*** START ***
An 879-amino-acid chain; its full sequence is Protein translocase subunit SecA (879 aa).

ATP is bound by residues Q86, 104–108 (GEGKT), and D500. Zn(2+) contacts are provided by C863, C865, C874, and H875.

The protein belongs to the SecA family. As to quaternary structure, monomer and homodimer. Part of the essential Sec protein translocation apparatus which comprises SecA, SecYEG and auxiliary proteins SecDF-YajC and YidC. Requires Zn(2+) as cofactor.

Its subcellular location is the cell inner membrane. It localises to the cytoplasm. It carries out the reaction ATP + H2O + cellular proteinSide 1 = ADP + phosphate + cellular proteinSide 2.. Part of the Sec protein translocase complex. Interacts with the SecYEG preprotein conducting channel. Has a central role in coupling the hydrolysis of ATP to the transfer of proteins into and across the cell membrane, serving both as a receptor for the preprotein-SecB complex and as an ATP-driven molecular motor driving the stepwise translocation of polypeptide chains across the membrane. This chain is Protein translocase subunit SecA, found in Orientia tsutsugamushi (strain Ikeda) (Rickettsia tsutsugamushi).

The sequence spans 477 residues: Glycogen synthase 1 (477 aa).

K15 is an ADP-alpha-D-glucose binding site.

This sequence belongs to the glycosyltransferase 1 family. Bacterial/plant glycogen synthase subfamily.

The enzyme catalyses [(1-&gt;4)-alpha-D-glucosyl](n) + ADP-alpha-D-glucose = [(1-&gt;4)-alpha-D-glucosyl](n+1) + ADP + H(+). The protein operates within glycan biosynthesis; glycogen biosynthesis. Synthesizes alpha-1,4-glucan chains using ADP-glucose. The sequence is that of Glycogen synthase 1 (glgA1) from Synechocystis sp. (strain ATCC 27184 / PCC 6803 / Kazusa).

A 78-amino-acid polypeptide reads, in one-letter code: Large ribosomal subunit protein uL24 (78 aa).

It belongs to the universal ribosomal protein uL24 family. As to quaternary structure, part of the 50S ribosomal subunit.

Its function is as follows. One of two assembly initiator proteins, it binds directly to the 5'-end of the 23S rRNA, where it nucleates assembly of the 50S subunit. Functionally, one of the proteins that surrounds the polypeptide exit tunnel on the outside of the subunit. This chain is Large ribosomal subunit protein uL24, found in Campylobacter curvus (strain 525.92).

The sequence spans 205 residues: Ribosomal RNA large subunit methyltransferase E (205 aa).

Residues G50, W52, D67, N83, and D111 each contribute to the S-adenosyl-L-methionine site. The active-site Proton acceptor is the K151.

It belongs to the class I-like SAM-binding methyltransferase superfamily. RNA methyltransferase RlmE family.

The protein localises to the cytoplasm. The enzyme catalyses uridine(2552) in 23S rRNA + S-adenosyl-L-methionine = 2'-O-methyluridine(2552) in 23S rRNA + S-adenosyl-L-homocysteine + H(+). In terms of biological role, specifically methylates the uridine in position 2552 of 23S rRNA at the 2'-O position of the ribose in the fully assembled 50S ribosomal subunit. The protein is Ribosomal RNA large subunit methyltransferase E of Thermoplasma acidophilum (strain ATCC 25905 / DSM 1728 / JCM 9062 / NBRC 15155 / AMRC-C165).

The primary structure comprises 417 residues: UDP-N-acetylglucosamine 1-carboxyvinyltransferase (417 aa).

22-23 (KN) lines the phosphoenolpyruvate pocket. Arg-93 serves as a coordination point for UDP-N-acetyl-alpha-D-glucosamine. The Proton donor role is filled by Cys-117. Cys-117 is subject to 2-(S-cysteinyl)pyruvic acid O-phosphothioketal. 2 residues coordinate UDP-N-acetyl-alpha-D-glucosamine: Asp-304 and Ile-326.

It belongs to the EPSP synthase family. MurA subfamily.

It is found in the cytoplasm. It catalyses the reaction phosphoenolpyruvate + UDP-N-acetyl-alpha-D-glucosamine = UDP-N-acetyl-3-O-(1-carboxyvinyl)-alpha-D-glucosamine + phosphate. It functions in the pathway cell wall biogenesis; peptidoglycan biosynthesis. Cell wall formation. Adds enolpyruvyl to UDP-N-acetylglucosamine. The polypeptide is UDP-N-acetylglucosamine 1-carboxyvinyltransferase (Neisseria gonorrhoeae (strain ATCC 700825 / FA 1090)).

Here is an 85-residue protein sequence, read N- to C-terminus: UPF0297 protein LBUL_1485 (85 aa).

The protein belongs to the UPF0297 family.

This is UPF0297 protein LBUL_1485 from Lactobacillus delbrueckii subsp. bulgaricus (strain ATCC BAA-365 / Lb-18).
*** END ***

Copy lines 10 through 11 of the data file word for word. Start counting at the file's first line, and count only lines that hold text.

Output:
It belongs to the universal ribosomal protein uL24 family. As to quaternary structure, part of the 50S ribosomal subunit.

Its function is as follows. One of two assembly initiator proteins, it binds directly to the 5'-end of the 23S rRNA, where it nucleates assembly of the 50S subunit. Functionally, one of the proteins that surrounds the polypeptide exit tunnel on the outside of the subunit. This chain is Large ribosomal subunit protein uL24, found in Campylobacter curvus (strain 525.92).